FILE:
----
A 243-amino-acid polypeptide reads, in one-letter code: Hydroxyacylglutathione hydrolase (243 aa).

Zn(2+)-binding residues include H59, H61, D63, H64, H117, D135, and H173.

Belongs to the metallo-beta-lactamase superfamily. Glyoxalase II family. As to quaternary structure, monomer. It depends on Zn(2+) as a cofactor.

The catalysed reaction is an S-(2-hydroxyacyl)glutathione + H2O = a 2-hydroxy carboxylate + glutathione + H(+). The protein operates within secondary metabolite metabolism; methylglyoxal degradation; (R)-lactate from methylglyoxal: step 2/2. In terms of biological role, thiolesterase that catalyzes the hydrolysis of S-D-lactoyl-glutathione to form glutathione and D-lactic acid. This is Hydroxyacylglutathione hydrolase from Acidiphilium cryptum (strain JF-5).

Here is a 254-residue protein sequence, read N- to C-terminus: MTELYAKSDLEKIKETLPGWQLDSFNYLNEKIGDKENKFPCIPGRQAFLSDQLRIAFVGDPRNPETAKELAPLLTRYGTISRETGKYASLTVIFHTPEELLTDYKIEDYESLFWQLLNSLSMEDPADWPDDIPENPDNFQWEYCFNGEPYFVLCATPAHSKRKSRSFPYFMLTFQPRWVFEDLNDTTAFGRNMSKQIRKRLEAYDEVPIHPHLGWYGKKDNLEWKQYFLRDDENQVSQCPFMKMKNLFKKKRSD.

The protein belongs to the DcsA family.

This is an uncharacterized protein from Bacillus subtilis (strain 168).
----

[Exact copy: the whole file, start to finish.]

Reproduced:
A 243-amino-acid polypeptide reads, in one-letter code: Hydroxyacylglutathione hydrolase (243 aa).

Zn(2+)-binding residues include H59, H61, D63, H64, H117, D135, and H173.

Belongs to the metallo-beta-lactamase superfamily. Glyoxalase II family. As to quaternary structure, monomer. It depends on Zn(2+) as a cofactor.

The catalysed reaction is an S-(2-hydroxyacyl)glutathione + H2O = a 2-hydroxy carboxylate + glutathione + H(+). The protein operates within secondary metabolite metabolism; methylglyoxal degradation; (R)-lactate from methylglyoxal: step 2/2. In terms of biological role, thiolesterase that catalyzes the hydrolysis of S-D-lactoyl-glutathione to form glutathione and D-lactic acid. This is Hydroxyacylglutathione hydrolase from Acidiphilium cryptum (strain JF-5).

Here is a 254-residue protein sequence, read N- to C-terminus: MTELYAKSDLEKIKETLPGWQLDSFNYLNEKIGDKENKFPCIPGRQAFLSDQLRIAFVGDPRNPETAKELAPLLTRYGTISRETGKYASLTVIFHTPEELLTDYKIEDYESLFWQLLNSLSMEDPADWPDDIPENPDNFQWEYCFNGEPYFVLCATPAHSKRKSRSFPYFMLTFQPRWVFEDLNDTTAFGRNMSKQIRKRLEAYDEVPIHPHLGWYGKKDNLEWKQYFLRDDENQVSQCPFMKMKNLFKKKRSD.

The protein belongs to the DcsA family.

This is an uncharacterized protein from Bacillus subtilis (strain 168).